Obviously, it is important the competent person has the correct information to make an educated decision on the best methods for maximizing safety for the scaffold erectors.  This leads to the question of what are we doing to assist the competent person?  What is the SIA doing to assist the competent person?  What is OSHA doing to assist the competent person?  What are YOU doing to assist the competent person?  I believe that we, that is, you, me, the SIA, OSHA, and the competent person, need good factual information to determine the best methods, equipment, training, and practices, to minimize the risk of falls for erectors.  I believe the first step is to develop a database to determine why scaffold erectors fall.  What exactly are erectors doing at the time of the fall?  What kind of scaffold is being erected?  Is fall protection equipment being used?  Is the fall protection equipment the reason for the fall?   What is the level of training?  What is the content of the training?  Did the training address the hazard that caused the fall?  How old was the erector?  What were the weather conditions?  What type of scaffold equipment was being erected?  What type of project was it?  How high was the erector at the time of the fall?  Was the erector indoors or outdoors?  What was the erector’s physical condition?  These are questions that require answers so educated decisions can be made.  Determining safety by perception is ineffective; it only satisfies the imagined concern of the individual with the perception.  I would prefer to provide safety based on fact.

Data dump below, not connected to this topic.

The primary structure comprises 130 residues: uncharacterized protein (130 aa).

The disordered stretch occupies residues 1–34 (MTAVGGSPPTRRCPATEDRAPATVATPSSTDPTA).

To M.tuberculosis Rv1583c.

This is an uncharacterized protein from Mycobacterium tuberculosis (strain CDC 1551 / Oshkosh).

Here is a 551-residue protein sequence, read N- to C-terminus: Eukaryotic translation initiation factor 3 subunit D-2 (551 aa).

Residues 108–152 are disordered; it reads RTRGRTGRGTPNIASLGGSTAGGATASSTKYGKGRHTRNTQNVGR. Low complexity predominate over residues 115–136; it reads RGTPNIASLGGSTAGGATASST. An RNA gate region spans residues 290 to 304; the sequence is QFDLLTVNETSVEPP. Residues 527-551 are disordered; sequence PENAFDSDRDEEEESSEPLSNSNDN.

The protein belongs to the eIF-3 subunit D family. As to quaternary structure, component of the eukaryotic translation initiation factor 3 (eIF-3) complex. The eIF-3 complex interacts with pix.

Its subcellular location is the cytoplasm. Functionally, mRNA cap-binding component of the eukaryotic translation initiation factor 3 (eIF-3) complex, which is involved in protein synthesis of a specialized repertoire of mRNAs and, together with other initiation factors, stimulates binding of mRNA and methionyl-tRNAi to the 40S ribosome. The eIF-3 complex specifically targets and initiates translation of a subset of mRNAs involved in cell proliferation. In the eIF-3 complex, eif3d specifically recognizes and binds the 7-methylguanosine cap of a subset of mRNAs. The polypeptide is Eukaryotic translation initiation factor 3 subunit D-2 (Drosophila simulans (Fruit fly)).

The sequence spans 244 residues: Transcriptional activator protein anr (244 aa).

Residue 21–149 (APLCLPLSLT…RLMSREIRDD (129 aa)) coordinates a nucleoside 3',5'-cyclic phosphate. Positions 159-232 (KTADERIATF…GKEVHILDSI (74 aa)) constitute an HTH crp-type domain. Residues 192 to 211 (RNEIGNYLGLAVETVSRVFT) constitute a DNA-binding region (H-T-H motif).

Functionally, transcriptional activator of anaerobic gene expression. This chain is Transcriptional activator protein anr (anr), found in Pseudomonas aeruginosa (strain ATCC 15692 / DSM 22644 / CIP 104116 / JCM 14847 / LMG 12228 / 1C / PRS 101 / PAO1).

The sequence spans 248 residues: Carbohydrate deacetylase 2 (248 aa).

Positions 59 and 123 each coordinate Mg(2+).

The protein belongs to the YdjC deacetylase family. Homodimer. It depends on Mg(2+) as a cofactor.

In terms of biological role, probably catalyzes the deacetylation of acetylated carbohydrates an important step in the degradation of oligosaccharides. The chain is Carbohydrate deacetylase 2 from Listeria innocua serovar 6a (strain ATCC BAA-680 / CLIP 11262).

Developing the database will require input from everybody involved in the industry.  This database should be established by the Scaffold Industry Association and participation in supplying the data should be a condition of membership.  The advantages are many.  Precise information will provide all of us with the facts to justify the request.  The facts will allow us to defend our decisions as competent persons.  The association will be able to develop methods and procedures that will be a standard for the industry.  What are the disadvantages of developing a database of erector falls?  I can’t think of any.

2000,01,Jan, The Challenge, © 2000,WFE, Inc. Arvada, CO, 80003, USA